Household spending down, Canada potentially facing recession
After more than a decade, a recession is seemingly right around the corner.
The Bank of Canada predicts 2.1% growth this year and 1.9% growth the year after.
That suggests a slowdown in the economy yet that is nowhere near a recession, which begs the question of why people are so worried about one?
This reason becomes clear when you look at the past and current state of the economy.
Many of the events that are happening right now are events that are evidently at the tail end of
A good signal of a recession is declining auto sales.
In November, auto sales declined 9%, which is the largest drop since the last recession. Auto sales are a good signal of an imminent recession because cars are usually the first thing consumers stop buying when they see financial trouble ahead.
Household borrowing is also down to a 35-year low along with yield curves that are pointing towards troubles in the financial market ahead. Consequently, these indicators make it seem like Canada is closer to a recession, and if this is true then we might be in big trouble.
Consumer willingness to borrow and spend on products has been a primary economic engine for Canada for more than a decade. In fact, this was one of the main reasons that Canada emerged from the 2008 recession relatively unscathed.
If we look at the graph above it is evident that household expenditure is the majority of what makes up our GDP as of now. With this increase, the importance of household expenditure is more significant than ever before.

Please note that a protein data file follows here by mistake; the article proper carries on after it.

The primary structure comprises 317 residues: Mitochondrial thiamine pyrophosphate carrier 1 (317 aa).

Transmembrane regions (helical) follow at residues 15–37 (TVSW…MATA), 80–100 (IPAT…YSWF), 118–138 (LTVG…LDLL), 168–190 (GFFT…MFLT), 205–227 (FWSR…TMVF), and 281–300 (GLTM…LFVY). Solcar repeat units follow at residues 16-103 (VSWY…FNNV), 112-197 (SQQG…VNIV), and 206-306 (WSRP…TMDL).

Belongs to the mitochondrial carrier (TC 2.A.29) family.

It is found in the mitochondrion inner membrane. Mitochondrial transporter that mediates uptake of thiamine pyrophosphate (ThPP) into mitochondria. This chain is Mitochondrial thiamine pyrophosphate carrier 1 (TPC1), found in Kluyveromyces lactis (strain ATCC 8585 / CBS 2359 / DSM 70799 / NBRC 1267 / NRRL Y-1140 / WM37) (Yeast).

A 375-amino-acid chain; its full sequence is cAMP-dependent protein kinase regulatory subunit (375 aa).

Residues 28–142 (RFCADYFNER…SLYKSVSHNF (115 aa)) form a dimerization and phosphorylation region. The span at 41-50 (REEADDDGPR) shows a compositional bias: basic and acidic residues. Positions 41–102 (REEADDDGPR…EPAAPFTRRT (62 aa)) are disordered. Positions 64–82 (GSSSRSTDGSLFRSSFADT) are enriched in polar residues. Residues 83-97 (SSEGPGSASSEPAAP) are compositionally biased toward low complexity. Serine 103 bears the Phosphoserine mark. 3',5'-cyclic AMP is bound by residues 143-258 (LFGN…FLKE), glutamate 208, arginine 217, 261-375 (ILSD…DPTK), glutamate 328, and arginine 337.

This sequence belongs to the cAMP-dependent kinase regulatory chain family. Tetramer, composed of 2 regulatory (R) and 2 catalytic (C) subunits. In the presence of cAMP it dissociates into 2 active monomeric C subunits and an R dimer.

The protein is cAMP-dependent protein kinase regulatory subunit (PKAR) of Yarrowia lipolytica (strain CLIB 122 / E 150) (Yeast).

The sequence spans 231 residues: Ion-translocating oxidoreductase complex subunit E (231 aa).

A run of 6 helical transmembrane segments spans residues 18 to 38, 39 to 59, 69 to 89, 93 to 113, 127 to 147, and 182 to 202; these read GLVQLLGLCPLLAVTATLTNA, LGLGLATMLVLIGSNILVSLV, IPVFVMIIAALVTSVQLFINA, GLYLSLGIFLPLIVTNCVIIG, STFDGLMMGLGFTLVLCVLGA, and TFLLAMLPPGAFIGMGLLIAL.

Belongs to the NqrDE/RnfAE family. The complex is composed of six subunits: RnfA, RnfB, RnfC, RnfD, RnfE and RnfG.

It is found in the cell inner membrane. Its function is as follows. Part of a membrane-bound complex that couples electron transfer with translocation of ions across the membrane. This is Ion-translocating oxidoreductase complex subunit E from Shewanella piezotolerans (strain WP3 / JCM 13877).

Currently Canadian debt levels have increased to an astronomical high of $2.2 trillion in total debt, which is up by almost a trillion dollars in the last decade.
This ever-increasing debt is the offspring of long interest rate decreases, which gave Canadians their cue to binge on debt. Canadians are now in a unique position of feeling the pressures of paying it back at rising interest rates. This alongside the federal government’s stringent mortgage standards, the amount that Canadians can afford to borrow has reduced by about 20 percent.
These two simultaneous changes is what has caused the housing market to become unstable. Urging some to believe that this might just be a catalyst for an impending major correction, while some believe this is just a small tremor and the market shall rebound.
Recession or not, it is evident that Canada is not in a great position this time around if it were to be hit by one in the near future.
The high levels of debt are extremely worrying and with the backbone of the GDP decreasing, it is important to realize our current state.
With the Bank of Canada trying to curb expansion by raising interest rates, it is crucial for Canadians to start paying off their debt or many of them will be the hardest hit.